Now in a world of continuous data, either from a sensor or from all of this data coming out of all of these machines, we now are looking at this data aggregation business. So there's, there's kind of the stuff coming out of the machines. Then there's a layer of where does that go? And then there's a layer of algorithms that go on top of it.

Right. And right now a lot of those algorithms tell you what's happening today or what has happened today. And we're working towards a world of what is going to happen in the future. And, and so there's, there is, , what you find is there's innovation at each one of those three lever layers, there's innovation happening at the actual sensor level.

There's innovation happening at the data aggregation level. And there's, there's innovation that's happening at the algorithm level. And it's interesting because oftentimes when we sit down with a company, we have to do the, okay. Help me. Start me off. What space are you in? Right. With like define for me what you're doing and what you're doing well, and then you even have to separate for people.

Cause they'll see me while I'm a data aggregator. And then you realize what they're a data aggregator for is patients who are going home with a single device, not the plethora of data. And there are really only a few companies that can really take in this extraordinary amounts of data that can come out of continuous machines on the inpatient environment.

It's, it's incredible. We're talking about AI a lot at this conference and one of the things I, I start with this, you need clean data and. Camera's give you really clean data. This is why we're seeing it in radiology and cardiology. The other place that gets you a really clean data is those devices. It's, it's, you know, it's a constant stream of data.

Now you need to be able to process it, but I've talked to some people who have done interesting things around code blues. Cause you, you have. Information. And you're looking at it over a, I mean, we've been doing it now for a number of years. And if you're able to take that information process, it, put the algorithms around it.

You could say, you could potentially predict a code blue. You're looking at it and go, this is what this looks like. And we can potentially get in front of this thing.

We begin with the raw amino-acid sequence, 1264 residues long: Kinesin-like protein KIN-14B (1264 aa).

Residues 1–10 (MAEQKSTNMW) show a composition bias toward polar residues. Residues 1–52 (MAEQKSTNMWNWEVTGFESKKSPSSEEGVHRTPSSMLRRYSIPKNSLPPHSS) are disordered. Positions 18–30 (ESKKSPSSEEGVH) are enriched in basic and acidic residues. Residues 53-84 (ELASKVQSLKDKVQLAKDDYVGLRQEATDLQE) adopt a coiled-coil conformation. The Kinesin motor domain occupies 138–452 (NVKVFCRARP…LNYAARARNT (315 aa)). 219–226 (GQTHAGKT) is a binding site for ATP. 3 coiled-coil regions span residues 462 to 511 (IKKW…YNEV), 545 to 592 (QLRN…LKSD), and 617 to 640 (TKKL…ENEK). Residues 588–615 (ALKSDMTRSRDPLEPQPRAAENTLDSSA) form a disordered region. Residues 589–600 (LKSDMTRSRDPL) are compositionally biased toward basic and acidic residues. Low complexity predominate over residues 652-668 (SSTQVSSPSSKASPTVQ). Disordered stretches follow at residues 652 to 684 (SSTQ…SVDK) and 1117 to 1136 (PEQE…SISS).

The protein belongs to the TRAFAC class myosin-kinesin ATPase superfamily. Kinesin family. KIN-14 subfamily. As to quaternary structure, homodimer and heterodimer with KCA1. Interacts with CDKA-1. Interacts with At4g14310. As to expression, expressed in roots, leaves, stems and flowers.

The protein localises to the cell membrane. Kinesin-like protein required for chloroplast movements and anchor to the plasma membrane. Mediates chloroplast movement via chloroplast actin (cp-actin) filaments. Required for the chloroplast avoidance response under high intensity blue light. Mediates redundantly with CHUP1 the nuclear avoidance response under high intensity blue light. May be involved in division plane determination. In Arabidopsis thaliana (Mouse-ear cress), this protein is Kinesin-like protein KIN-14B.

Right. But you have to have right. You have to have the, the stuff. The data coming out and then really good algorithms on top. So, so the, the interesting part is I, I don't let people use the term AI.

It drives me absolutely bonkers, right. Only because I need to understand, like it's such a generic term. Right, like in, and I'll be like, okay, so are you building me a, what happened piece of a predictive model? Are you building me? What's going to happen? And, and it was interesting because in the virtual ICU, a lot of the time I spent with them was going, it's not about the technology anymore.

Technology is fabulous. You have to pick the right ones. , when it as Sarah, Pletcher our VP of strategy, innovation said you got to Colombo, you know, that the various modules, but once you Colombo them, the technology spectacular. Now the question is really around the change management because, and that's where I spent a huge amount of time talking yesterday is your doc.

I can tell you, you know, their answer was, how are you going to tell me if this virtual ICU is better? And like, I'll tell you what my job is actually, to make it no worse. So how about we start out with the same score cards that we've got, right. And I figure out how to get you more predictable. And make it no worse.

Then what they found is actually we had a reduction in Copeland's and they were like, well, maybe it's better. And I'm like, I know you don't want to admit it. Like I I'm, I'm not going to take it like, and they're, they're starting to realize that they can't, they, with our intellectual capital can build those predictive models with some good data scientists and build from where they were, which is no worse.

And get you back.

But the cultural transformation is interesting yesterday. I did an interview, a 3d mammography. And again, I'm going to say the word AI, you can hit me if you want, but that the AI model was essentially going through these images and it was, it was physician assisted, right? So it's circling these things saying, look at these things, these look like anomalies.